Obama’s Katrina?

From the instant BP’s subaqueous geyser began pouring its inky poison into the waters of the Gulf of Mexico, prominent Conservatives have giddily raced to christen this tragedy, “Obama’s Katrina”. Sarah Palin, Rush Limbaugh and other perpetrators of Crimes against Sanity, have accused Obama of a variety of missteps, ranging from the somewhat reasonable to the downright outrageous. Of course, It’s easy to disregard some of the more preposterous and conspiratorial accusations hurled at the Obama administration, but by and large, the top echelons of the Republican establishment have adopted the narrative of incompetence, hesitation, and lack of personal responsibility in the spill response at the highest executive level. But what’s most fascinating about the mainstream conservative critique is its complete unawareness of its own hypocrisy.

In criticizing Obama’s slow and ineffectual response to the crisis, Sarah Palin argued that the administration “failed to utilize legislation passed after the Exxon-Valdez disaster that gave the federal government ample power to respond to oil spills”. Mitch McConnel, the Senate Minority Leader, even suggested that the regulatory structure needed to respond to the spill wasn’t sufficiently robust. Thus we have what seems like a basic admission of the necessity of regulatory reforms in the oil industry. But in a truly mystifying twist, Palin and McConell proceed to criticize the regulatory framework which they endorsed just moments prior; “You get the impression [Obama] is continually surprised by the inability of various centralized government agencies to get more involved and help solve problems,” said Palin, “until this leak is plugged, they’re [the American people] not in any mood to hand over even more power in the form of a new national energy tax to a government that, so far, hasn’t lived up to their expectations in its response to this crisis” said McConnell.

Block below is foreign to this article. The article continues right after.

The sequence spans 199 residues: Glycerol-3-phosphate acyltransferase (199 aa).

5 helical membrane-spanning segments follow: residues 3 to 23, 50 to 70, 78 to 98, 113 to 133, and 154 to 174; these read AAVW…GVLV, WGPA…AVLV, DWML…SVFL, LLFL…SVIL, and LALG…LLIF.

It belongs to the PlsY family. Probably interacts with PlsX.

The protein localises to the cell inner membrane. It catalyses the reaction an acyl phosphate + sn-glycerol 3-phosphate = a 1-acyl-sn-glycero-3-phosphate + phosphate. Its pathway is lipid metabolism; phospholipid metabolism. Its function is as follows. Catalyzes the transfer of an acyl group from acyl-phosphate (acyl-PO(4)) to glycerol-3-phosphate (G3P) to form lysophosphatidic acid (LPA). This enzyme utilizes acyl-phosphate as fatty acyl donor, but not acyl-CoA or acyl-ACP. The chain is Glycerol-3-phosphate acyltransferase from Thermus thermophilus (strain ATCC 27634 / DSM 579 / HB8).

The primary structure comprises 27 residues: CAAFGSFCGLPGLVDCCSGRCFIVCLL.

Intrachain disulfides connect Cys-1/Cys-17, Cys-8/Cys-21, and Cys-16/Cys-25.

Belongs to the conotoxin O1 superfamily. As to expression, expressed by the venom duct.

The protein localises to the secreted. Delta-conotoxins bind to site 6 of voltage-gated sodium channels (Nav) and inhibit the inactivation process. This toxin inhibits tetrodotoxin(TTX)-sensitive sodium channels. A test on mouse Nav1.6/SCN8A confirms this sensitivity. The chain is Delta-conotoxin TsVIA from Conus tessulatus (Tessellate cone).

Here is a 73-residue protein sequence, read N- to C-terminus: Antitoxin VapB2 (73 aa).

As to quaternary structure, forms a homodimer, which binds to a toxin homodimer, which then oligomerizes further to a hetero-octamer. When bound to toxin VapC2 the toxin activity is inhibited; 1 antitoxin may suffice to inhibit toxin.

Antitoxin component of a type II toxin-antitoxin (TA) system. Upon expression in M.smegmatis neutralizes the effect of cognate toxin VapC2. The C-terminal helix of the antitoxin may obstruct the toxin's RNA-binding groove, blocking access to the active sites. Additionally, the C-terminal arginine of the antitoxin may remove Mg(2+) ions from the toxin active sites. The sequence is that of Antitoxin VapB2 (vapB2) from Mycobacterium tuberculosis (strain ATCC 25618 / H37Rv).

I can almost imagine the boxing match that must be going on in their heads:

Ladies and gentlemen, may I present to you a spectacle for the ages! Here in the ring tonight is a match for the history books—two ideologies, mutually exclusive in their own right, fighting for the same ideological space. For the first time in the history of political theory boxing, you will see same the boxer fight himself!

In this corner, wearing the red-shorts we have the heavyweight champion of the Right, the “Limited-Government, Unencumbered Private Industry Slugger”, and in that corner, also wearing the red shorts, we have a hesitant admission, the “Regulate Private Industry, Robust Federal Catastrophe Response Basher!”

 And here’s the bell, Slugger goes in for a quick right jab (“government get out of healthcare, the insurance industry and all private enterprise”) followed by a crushing left hook (“deregulation, deregulation, deregulation”). And Basher is stunned; Slugger seizes the moment for one hell’uv’an uppercut (“government is always less efficient than private industry”). Mad as hell, Basher bounces back to life with a flurry of punches (“why didn’t the Obama Administration respond quickly enough? Why aren’t they taking a more active role in determining the best strategies to plug the gusher? Why haven’t they ensured construction of more mileage of booms? Why aren’t there more stringent regulations on deepwater drilling operations to begin with?)…Round and around the ring they go, how many times can one boxer punch himself? Nobody knows!

The fact is that if the conservative establishment wants to criticize Obama for executive ineptitude, they cannot do so without acquiescing one of their central ideological tenets—limited government. Perhaps the Obama administration was unprepared for this catastrophe, and ineffectual in its response efforts, but isn’t this exactly the magnitude of response we would expect from a scaled down federal government were scaled down?

This, then is the oily situation the American Right must face; if they want to stick to their limited government guns, they have to come to terms with the near certainty of such catastrophes occurring in the future with little or no federal mitigation. But if the heartbreaking images of devastation in the Gulf sit uneasily with them, and if the idea of business as usual, continued deregulation of private industry doesn’t seem quite so smart anymore, then perhaps it’s time the American Right thought a little bit about hanging up their ideologically rigid boxing gloves.